There are some wacky ideas out there
when it comes to rating employee performance.
If your organization's performance evaluation system uses a rating scale, you
have inevitably heard some crazy ideas about performance evaluations. The
following "myths" prevent us from using the performance evaluation
ratings to improve employee performance. Instead, they detract from focusing on
tools and conversations for improving performance. Have you heard any of
have to "walk on water" to get the highest rating. This is a
common catchphrase that's used in organizations when expectations have not been
clearly defined. If a rating appears on the performance evaluation form, it
must be possible to achieve. For example, if you use a five-level rating scale
with "5" as the highest rating, it's the manager's responsibility to
describe what five-level performance looks like. Using crutches like, "you
have to walk on water to get a five" is a poor excuse for not being clear
about what good performance looks like.
Performance evaluation ratings are an arbitrary judgment. It's true that
the final determination about performance ratings is a judgment that is
reserved for the supervisor. However, the best supervisors have clearly defined
what performance looks like at various levels, and they use those expectations
to help employees understand what it means to be successful. Evaluation ratings
are arbitrary when leaders don't take the time to define expectations. Only
leaders can determine what exceptional performance is at your
Performance ratings allow management to quantify performance. Just
because there is a numeric rating scale doesn't mean you've quantified
performance. By rating employees and adding up the numbers to determine an
overall rating, you will get a score. That score, however, isn't necessarily a
valid measure of the performance.
Think of it this way. You calculate a rating for two employees, Joachim
and Sherry, based on a 100-point scale. Joachim earns a score of 85.6
and Sherry earns a score of 86.5. Is Sherry really a worse performer than
Joachim? Probably not. Unless you have a very automated and measured work
environment and you don't consider hard to measure factors like interpersonal relationships,
customer service, and problem solving ability, a 0.09 point difference in an
overall rating is probably meaningless.
Last year's performance ratings correlate to this year's performance
ratings. When you sit down to complete a performance evaluation for an
employee, you may be tempted to pull out last year's evaluation and use it to
inform this year's evaluation. Don't do it! Performance evaluations are a
summary of the work an employee has done during a defined period of time.
The ratings should reflect the performance for just that time period.
Considering how you rated the employee in the past year only leads you to
consider factors that are irrelevant to preparing a summary for the current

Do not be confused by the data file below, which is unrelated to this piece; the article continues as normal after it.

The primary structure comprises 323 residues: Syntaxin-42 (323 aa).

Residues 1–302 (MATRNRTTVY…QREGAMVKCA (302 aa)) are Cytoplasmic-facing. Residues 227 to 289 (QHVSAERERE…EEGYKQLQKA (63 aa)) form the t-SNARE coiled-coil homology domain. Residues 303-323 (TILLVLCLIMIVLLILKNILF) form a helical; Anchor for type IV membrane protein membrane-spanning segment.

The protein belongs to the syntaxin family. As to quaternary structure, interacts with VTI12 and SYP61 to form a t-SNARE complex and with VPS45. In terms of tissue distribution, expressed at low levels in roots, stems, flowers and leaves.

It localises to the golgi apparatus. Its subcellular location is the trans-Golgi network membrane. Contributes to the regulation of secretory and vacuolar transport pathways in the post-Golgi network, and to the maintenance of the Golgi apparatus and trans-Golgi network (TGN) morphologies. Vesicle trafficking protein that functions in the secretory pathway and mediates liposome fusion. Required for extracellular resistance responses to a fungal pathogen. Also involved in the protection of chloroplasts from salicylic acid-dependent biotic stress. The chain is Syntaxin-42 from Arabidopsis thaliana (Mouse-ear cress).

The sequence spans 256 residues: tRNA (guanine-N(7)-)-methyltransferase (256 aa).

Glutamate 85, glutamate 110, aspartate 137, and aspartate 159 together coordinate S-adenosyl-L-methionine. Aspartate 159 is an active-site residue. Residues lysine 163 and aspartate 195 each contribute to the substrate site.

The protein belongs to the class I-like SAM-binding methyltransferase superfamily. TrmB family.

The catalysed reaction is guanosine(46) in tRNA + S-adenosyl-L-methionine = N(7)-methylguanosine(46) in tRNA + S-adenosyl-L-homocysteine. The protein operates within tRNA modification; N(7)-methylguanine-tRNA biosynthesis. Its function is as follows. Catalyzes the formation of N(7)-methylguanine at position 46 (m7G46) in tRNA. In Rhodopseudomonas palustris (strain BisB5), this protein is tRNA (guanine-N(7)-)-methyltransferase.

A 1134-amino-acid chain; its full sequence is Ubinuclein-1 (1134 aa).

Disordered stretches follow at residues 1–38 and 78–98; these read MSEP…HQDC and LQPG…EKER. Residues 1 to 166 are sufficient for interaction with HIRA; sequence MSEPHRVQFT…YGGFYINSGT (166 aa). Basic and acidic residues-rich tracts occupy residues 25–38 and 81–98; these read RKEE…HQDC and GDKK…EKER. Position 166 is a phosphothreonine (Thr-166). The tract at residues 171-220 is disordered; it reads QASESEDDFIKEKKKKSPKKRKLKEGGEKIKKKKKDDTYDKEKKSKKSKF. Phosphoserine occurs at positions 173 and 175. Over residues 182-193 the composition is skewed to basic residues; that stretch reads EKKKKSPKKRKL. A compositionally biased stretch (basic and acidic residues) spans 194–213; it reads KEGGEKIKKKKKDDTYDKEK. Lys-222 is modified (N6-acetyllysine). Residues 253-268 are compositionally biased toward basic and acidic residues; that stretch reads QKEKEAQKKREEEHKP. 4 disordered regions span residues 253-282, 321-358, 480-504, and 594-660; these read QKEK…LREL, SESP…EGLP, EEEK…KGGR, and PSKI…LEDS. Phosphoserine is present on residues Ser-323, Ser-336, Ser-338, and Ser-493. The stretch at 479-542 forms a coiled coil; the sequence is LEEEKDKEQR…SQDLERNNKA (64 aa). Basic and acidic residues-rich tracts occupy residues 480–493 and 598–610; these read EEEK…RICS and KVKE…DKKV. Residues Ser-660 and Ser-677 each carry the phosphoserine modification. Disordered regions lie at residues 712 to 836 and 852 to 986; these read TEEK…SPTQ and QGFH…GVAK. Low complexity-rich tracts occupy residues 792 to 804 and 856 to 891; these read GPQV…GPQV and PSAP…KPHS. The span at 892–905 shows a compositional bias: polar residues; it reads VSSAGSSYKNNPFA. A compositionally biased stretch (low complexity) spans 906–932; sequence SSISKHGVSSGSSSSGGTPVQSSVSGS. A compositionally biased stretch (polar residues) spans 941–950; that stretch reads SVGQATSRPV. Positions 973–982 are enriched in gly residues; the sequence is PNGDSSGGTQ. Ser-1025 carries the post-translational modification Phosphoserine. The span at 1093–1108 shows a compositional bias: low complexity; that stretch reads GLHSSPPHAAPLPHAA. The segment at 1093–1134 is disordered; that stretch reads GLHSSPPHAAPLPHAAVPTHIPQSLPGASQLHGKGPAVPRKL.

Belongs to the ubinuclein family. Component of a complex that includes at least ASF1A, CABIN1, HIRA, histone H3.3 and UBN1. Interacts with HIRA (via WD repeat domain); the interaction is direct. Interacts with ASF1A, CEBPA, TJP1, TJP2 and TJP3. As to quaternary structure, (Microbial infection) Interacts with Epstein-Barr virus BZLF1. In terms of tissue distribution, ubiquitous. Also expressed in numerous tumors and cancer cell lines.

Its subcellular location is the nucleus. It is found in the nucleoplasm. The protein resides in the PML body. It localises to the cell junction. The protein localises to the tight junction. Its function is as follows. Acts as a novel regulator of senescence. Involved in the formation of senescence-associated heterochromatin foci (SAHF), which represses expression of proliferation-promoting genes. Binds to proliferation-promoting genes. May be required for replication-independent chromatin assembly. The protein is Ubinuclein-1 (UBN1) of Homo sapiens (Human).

The Human Resources Department is responsible for defining the rating scale.
Your Human Resources Department may administer the performance evaluation
process. They may even be the drivers behind your forms, workflows, and rating
scale. However, they are not in a position to define how the scale is applied
to individual employee performance (unless the individual employee works for
HR). Only you, the manager, can decide what performance looks like at various
levels on the scale. It's your job to be able to answer the question,
"What does it take to earn a '5' on my performance evaluation?"
There should be an equal number of high ratings and low ratings across
the organization. Forced distribution of performance ratings creates
negative consequences for any organizational culture. When your
organization requires that a certain number of employees should get lower
ratings or that only a certain number are eligible to receive the highest
ratings, performance evaluations become a game. Because so much is often riding
on the final "grade," employees become highly competitive and
individually focused, losing sight of the customer and the importance of
teamwork. Forced distribution also assumes that there are groups of employees
who are not achieving. It does not consider that few employees should be in the
lower part of the scale if the organization's selection processes are strong or
if managers are coaching employees to improve performance. Forced distribution
is an aggressive approach, widely used in competitive work environments, but
not without costs.
Rating employee performance is a part of the role you assume when you
supervise. They should be based on an application of specific examples of
performance to a scale that has been defined and applied to the job. The myths
defined here only create a barrier to meaningful and useful discussions with
employees about variations in their performance.
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